Michelle Jana Chan wrote in The Telegraph: A short distance south-east of the Perhentians, this island — the largest on this stretch of coastline — enjoys the same clear warm water and soft sand as its northern neighbours. But access is much more straightforward, with a small airport operating regular flights from Kuala Lumpur (60 minutes) and Singapore (75 minutes). On landing, you are on the beach within minutes of disembarking. The Taaras Beach & Spa Resort (formerly known as Berjaya Redang Resort) sits on one of the best beaches on Malaysia's peninsula. The pontoon anchored in the crescent bay is a perfect place to pause between snorkelling stints. This is another child-friendly hotel with interconnecting family rooms; a theatre and entertainment zones are planned.” [Source: Michelle Jana Chan, The Telegraph, November 17, 2011]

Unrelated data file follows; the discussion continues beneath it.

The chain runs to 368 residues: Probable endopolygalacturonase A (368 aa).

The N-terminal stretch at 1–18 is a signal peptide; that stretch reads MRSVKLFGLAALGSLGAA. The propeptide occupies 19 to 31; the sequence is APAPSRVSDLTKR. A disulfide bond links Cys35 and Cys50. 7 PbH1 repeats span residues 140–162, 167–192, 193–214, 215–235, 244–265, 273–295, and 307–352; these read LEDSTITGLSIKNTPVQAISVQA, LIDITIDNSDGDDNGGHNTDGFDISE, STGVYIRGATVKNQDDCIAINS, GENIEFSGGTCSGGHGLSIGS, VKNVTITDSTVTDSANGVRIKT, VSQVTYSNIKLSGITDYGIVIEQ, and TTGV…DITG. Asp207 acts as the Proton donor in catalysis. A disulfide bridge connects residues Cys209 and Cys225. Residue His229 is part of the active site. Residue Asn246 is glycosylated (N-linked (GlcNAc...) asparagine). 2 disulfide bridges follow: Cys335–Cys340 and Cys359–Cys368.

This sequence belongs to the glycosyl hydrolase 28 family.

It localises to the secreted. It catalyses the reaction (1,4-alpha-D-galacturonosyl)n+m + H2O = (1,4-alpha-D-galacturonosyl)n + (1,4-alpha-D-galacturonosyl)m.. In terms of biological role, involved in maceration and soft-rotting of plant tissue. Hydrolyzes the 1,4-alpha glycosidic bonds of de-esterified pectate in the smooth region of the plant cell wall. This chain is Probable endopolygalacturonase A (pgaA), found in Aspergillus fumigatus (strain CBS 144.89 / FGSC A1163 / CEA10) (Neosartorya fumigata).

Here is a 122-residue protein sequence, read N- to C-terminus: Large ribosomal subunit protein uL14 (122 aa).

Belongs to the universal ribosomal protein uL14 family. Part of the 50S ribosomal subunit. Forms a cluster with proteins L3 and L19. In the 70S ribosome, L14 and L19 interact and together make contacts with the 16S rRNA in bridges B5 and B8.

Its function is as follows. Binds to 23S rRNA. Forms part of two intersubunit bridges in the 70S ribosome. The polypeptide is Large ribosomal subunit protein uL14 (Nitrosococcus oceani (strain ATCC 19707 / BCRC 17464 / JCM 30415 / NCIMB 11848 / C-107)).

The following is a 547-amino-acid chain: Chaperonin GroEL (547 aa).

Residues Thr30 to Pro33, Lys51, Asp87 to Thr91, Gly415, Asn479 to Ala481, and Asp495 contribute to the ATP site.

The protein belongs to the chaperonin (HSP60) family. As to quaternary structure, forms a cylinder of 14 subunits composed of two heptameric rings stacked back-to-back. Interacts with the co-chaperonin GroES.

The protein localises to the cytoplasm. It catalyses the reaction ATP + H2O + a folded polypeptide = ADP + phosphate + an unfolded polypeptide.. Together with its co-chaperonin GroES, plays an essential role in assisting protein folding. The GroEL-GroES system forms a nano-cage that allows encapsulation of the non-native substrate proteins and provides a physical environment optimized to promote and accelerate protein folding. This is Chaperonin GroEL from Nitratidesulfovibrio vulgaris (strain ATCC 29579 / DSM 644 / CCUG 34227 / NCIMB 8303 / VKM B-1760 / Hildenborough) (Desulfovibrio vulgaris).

Getting There: By Boat: Begin your island-hopping adventure by catching a boat at any of the jetties in Kuala Terengganu and Merang. Travelling time to Redang is one hour from Kuala Terengganu and 50 minutes from Merang. Contact: For more information, please contact Terengganu Tourism Office, Tel: 609-630 9433 / 90
Pulau Tenggol is a favorite among scuba divers. Michelle Jana Chan wrote in The Telegraph: The farthest island from the mainland in the Terengganu Marine Park, this petite outcrop is one of the country's best-kept diving secrets. There are deep-water dives to spot black-tipped reef sharks, barracudas and nudibranch. Snorkellers will find turtles by the shore, as well as schools of bat fish and giant trevallies and jacks. Whale sharks pass by between March and April and September and October.
“Accommodation on the island is limited, but the Tanjong Jara Resort on the mainland has an excellent dive school and offers full-day snorkelling and diving trips to Pulau Tenggol. The hotel has two very good restaurants, and offers cooking lessons and visits to night markets.”